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Journal of Bronchology & Interventional Pulmonology:
doi: 10.1097/LBR.0b013e318207e6d5
Tools and Techniques

Standard Techniques of Imaging of IASLC Borders by Endoscopic Ultrasound

Sharma, Malay MD, DM; Rameshbabu, Chittapuram Srinivasan Msc; Mohan, Pazhanivel MD, DM

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Department of Gastroenterology, Jaswant Rai Specialty Hospital, Meerut, Uttar Pradesh, India

Supported by none.

There is no conflict of interest.

Supplemental Digital Content is available for this article. Direct URL citations appear in the printed text and are provided in the HTML and PDF versions of this article on the journal's Website, www.bronchology.com.

Reprints: Malay Sharma, MD, DM, Department of Gastroenterology, Jaswant Rai Specialty hospital, Meerut, Uttar Pradesh 250 001 India (e-mail: sharmamalay@hotmail.com).

Received October 30, 2010

Accepted November 22, 2010

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Abstract

Linear endoscopic ultrasound is useful in the diagnosis and staging of non-small cell lung cancer. Endoscopic ultrasound has been proposed as the first test to be used, before bronchoscopy, for staging of lung cancer. The International Association for the Study of Lung Cancer has redefined the anatomic borders of lymph node stations. We describe the techniques of linear endoscopic ultrasound for mapping of the lymph nodes as defined by the International Association for the Study of Lung Cancer classification.

Linear endoscopic ultrasound is useful in the diagnosis and staging of non-small cell lung cancer.1–3 Endoscopic ultrasound (EUS) has been proposed as the first test to be used, before bronchoscopy, for staging of lung cancer.4 The International Association for the Study of Lung Cancer (IASLC) has recently redefined the anatomic borders of lymph node stations.5 We describe the techniques of linear EUS for mapping of the lymph nodes as defined by IASLC classification.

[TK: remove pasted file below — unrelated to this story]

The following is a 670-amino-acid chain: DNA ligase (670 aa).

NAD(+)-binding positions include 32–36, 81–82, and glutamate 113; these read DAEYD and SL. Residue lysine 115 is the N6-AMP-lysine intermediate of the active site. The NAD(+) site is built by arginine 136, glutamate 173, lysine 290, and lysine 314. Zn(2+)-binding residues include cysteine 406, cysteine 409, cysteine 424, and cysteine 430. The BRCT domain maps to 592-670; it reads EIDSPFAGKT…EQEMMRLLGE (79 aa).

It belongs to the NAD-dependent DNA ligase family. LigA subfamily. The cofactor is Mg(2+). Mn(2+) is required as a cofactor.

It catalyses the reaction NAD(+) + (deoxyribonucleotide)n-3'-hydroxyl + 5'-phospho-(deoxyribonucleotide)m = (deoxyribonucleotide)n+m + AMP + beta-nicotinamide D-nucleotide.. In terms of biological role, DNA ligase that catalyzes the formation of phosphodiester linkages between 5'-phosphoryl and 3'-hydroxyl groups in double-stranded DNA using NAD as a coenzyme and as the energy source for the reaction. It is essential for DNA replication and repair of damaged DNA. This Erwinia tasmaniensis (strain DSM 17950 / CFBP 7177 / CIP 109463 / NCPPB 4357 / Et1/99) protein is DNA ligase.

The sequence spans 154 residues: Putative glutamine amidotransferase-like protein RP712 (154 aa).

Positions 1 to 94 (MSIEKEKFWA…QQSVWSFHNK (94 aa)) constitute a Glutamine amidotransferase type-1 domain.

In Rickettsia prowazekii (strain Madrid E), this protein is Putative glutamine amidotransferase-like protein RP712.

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TECHNIQUES

Imaging of mediastinum is carried out by 360-degree rotation of the endoscope from 6 positions. The position is changed by pushing in or pulling out by approximately 3 cm at a time. At each position a home base is identified (Home base is a structure easily found by manipulation of the scope if orientation is lost during imaging). The mediastinum is examined from each position by rotating the scope by 180 to 360 degrees (Fig. 1, see Supplemental Digital Content in video 1, Supplemental Digital Content 1, http://links.lww.com/LBR/A56, which shows EUS examination from 6 positions in the mediastinum). For uniform description, structures are described while making a clockwise movement from each position. Important centimeter landmarks are shown (Fig. 2). A cranial part of image to right and caudal part of image to left convention is followed in 3 steps (Fig. 3A).